DESIGNING COMBAT WITHOUT FIGHTING

Hi people! My name is Sergio Ortiz, animator and game designer of Flat Kingdom. Working on this project has been a great joy, because I’m a big fan of Nintendo games, platformers and games with cute and colorful art. Part of my job was to plan the levels, enemy dynamics, boss fights, puzzles, etc.

Flat Kingdom’s gameplay came from a simple idea: rock-paper-scissors in a platform game. With this concept in mind we started to craft the world, puzzles and enemies of the game. However, as it’s often the case, this was easier said than done.

“In the brightest day, In the blackest night, no evil shall escape my sight!”

For starters, the combat could not rely on attack-defense buttons, nor stomping everything like most platformers do. The main character had to touch an enemy of the opposite shape to defeat it, and in order to make it interesting, we had to design some of the enemies to change shapes, hide their weak spots or deceive the player, otherwise, you would just run and touch everything once you figure out the correct shape and never be challenged by the same enemy again.

Screen Shot 2016-07-01 at 6.31.11 PM

This narwhal could be considered more of an obstacle than he is an enemy. The poor guy.

Since combat is not the main focus of the game, we designed the enemies to get in your way and make traversing the world more challenging. You do not gain experience or items from them, so the rewarding part about these critters is not defeat them per se, but getting past them. Sometimes you’ll have to fight them, but other times avoiding them is just as effective.

The big exception to this rule are the boss battles. Those had to change the pace of the game and focus on combat. That proved to be a challenge as well since the main character is not really designed to be a fighter (he’s pure love!).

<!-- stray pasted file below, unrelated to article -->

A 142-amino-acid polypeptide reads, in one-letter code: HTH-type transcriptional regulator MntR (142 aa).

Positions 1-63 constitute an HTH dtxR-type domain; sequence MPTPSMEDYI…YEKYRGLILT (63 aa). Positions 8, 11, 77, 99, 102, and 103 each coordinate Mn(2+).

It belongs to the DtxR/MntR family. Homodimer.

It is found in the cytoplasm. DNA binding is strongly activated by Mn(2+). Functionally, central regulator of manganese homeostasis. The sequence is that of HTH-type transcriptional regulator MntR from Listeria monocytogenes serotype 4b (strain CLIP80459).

Screen Shot 2016-07-01 at 6.33.04 PM

I hope Japan doesn’t get any crazy ideas with this boss fight…

We designed the boss battles to be more like endurance and observation tests rather than actual epic fights to the death. Some are chases, some are all about avoiding, some have you just analyzing your opponent until he’s vulnerable, some even have some puzzles in them.

For example, one of the bosses is a killer whale (Hank). You’re on a little ship that gradually breaks as the fight goes on. We wanted to convey a feeling of helplessness for this fight, You’re on his domain, after all. He’s only vulnerable when you bounce back at him the fishes he’ll shoot at you. This mechanic was previously teached with some enemies that do the same. But the main thing about this boss is that when he’s in the water, he’s king. The Gyorg boss battle from Majora’s Mask comes to mind as an inspiration for a similar idea with a boss.

Eyeballs! Eyeballs as far as the EYE can see!

The thing with Gyorg is that Link has a plethora of attacks at his disposal and, if he wants, can dive into the water himself to damage Gyorg directly, but he could also stay on the platform and damage Gyorg with his arrows or his sword when he jumps or gets too close. I personally liked what they did with the 3DS remake because they tweaked the boss battle to incorporate some “out of the water” combat. This approach is very similar to how the Hank battle plays out. Flat does not have any direct means for attacking (and just touching the bosses like he does with the enemies would make them far too simple), so this method of “wait and attack” was the base for a lot of the bosses.